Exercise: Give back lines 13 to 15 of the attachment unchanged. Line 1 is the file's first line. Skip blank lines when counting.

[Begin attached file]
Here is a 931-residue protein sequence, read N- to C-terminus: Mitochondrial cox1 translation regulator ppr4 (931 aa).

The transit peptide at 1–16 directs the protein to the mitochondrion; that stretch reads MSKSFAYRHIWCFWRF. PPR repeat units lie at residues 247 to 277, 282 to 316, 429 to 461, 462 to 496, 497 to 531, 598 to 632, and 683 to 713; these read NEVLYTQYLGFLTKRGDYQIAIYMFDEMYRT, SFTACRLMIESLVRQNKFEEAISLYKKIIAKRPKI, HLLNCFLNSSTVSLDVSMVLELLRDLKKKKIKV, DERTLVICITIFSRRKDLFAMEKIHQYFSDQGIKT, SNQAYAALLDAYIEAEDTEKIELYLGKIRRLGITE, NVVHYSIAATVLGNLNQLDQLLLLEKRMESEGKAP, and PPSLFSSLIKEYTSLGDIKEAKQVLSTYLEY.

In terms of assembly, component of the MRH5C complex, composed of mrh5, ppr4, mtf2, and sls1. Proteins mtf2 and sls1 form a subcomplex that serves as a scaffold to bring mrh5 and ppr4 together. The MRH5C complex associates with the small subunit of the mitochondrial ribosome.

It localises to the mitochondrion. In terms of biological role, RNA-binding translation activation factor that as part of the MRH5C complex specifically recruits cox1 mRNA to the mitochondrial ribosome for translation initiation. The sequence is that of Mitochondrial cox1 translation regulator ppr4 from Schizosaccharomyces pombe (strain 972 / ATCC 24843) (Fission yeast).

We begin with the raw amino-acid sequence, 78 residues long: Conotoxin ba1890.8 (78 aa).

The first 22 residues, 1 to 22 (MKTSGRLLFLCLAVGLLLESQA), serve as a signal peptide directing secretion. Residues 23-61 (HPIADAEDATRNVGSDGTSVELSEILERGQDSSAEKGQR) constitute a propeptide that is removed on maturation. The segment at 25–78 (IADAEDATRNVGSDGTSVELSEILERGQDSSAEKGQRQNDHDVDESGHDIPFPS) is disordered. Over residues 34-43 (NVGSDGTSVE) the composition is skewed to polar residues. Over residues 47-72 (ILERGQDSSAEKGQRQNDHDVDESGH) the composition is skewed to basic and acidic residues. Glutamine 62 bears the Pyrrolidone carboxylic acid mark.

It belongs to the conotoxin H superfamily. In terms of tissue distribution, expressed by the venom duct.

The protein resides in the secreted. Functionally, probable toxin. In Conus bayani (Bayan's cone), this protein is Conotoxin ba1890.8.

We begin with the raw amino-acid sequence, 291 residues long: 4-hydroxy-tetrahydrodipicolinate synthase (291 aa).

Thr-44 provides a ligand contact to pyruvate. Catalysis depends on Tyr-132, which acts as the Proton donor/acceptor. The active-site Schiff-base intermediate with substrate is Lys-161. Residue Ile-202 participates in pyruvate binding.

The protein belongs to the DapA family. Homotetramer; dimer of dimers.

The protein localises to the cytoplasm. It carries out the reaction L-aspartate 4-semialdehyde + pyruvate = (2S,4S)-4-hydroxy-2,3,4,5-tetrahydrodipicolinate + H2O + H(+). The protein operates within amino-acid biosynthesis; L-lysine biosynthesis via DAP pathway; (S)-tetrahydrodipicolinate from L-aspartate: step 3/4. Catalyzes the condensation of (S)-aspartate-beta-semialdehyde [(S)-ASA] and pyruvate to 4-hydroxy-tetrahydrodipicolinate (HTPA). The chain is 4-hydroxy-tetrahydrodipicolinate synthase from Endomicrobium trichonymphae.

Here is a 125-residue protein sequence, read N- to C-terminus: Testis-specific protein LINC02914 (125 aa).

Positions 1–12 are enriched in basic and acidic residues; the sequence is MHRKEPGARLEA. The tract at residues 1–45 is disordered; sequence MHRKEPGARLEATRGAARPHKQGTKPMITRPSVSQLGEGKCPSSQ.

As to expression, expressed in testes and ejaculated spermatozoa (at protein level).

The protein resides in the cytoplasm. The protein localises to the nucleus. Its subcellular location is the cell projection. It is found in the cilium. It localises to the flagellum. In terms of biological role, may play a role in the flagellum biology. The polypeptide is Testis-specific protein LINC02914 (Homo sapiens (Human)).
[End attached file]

Here is a 125-residue protein sequence, read N- to C-terminus: Testis-specific protein LINC02914 (125 aa).

Positions 1–12 are enriched in basic and acidic residues; the sequence is MHRKEPGARLEA. The tract at residues 1–45 is disordered; sequence MHRKEPGARLEATRGAARPHKQGTKPMITRPSVSQLGEGKCPSSQ.

As to expression, expressed in testes and ejaculated spermatozoa (at protein level).